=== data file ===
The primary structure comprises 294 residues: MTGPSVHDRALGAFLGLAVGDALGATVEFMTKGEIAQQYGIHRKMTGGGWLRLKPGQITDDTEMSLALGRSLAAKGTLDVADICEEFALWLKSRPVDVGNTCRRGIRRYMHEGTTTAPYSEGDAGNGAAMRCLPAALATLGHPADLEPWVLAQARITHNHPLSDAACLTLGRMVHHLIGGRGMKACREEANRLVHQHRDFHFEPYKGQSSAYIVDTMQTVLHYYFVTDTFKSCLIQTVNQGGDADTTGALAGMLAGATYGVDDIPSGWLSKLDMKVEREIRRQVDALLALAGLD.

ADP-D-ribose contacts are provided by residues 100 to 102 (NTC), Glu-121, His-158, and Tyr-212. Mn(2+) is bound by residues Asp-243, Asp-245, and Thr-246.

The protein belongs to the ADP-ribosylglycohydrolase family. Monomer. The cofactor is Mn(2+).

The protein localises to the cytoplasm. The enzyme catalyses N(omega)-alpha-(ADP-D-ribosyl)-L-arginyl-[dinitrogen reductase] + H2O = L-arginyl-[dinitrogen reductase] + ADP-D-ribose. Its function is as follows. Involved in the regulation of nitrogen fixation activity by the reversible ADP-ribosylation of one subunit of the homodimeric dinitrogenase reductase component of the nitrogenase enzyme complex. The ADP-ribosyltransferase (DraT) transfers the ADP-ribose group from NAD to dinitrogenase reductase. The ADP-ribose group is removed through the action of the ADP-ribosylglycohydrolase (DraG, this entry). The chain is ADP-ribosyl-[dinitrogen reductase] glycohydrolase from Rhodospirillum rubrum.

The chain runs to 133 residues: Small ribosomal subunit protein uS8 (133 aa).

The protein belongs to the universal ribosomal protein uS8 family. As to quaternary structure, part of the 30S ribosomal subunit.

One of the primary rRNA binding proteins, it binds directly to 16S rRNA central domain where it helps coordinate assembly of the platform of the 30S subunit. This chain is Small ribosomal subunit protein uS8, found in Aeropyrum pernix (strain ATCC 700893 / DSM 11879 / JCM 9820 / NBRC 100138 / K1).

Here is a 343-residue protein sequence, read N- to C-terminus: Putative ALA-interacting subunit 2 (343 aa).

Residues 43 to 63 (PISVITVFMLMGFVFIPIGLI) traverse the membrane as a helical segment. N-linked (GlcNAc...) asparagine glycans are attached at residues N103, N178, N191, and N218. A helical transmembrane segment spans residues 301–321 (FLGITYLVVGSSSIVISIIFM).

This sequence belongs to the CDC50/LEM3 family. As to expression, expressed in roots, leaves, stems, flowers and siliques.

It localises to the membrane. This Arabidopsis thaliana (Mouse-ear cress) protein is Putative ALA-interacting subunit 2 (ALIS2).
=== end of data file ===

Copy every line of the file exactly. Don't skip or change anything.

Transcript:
The primary structure comprises 294 residues: MTGPSVHDRALGAFLGLAVGDALGATVEFMTKGEIAQQYGIHRKMTGGGWLRLKPGQITDDTEMSLALGRSLAAKGTLDVADICEEFALWLKSRPVDVGNTCRRGIRRYMHEGTTTAPYSEGDAGNGAAMRCLPAALATLGHPADLEPWVLAQARITHNHPLSDAACLTLGRMVHHLIGGRGMKACREEANRLVHQHRDFHFEPYKGQSSAYIVDTMQTVLHYYFVTDTFKSCLIQTVNQGGDADTTGALAGMLAGATYGVDDIPSGWLSKLDMKVEREIRRQVDALLALAGLD.

ADP-D-ribose contacts are provided by residues 100 to 102 (NTC), Glu-121, His-158, and Tyr-212. Mn(2+) is bound by residues Asp-243, Asp-245, and Thr-246.

The protein belongs to the ADP-ribosylglycohydrolase family. Monomer. The cofactor is Mn(2+).

The protein localises to the cytoplasm. The enzyme catalyses N(omega)-alpha-(ADP-D-ribosyl)-L-arginyl-[dinitrogen reductase] + H2O = L-arginyl-[dinitrogen reductase] + ADP-D-ribose. Its function is as follows. Involved in the regulation of nitrogen fixation activity by the reversible ADP-ribosylation of one subunit of the homodimeric dinitrogenase reductase component of the nitrogenase enzyme complex. The ADP-ribosyltransferase (DraT) transfers the ADP-ribose group from NAD to dinitrogenase reductase. The ADP-ribose group is removed through the action of the ADP-ribosylglycohydrolase (DraG, this entry). The chain is ADP-ribosyl-[dinitrogen reductase] glycohydrolase from Rhodospirillum rubrum.

The chain runs to 133 residues: Small ribosomal subunit protein uS8 (133 aa).

The protein belongs to the universal ribosomal protein uS8 family. As to quaternary structure, part of the 30S ribosomal subunit.

One of the primary rRNA binding proteins, it binds directly to 16S rRNA central domain where it helps coordinate assembly of the platform of the 30S subunit. This chain is Small ribosomal subunit protein uS8, found in Aeropyrum pernix (strain ATCC 700893 / DSM 11879 / JCM 9820 / NBRC 100138 / K1).

Here is a 343-residue protein sequence, read N- to C-terminus: Putative ALA-interacting subunit 2 (343 aa).

Residues 43 to 63 (PISVITVFMLMGFVFIPIGLI) traverse the membrane as a helical segment. N-linked (GlcNAc...) asparagine glycans are attached at residues N103, N178, N191, and N218. A helical transmembrane segment spans residues 301–321 (FLGITYLVVGSSSIVISIIFM).

This sequence belongs to the CDC50/LEM3 family. As to expression, expressed in roots, leaves, stems, flowers and siliques.

It localises to the membrane. This Arabidopsis thaliana (Mouse-ear cress) protein is Putative ALA-interacting subunit 2 (ALIS2).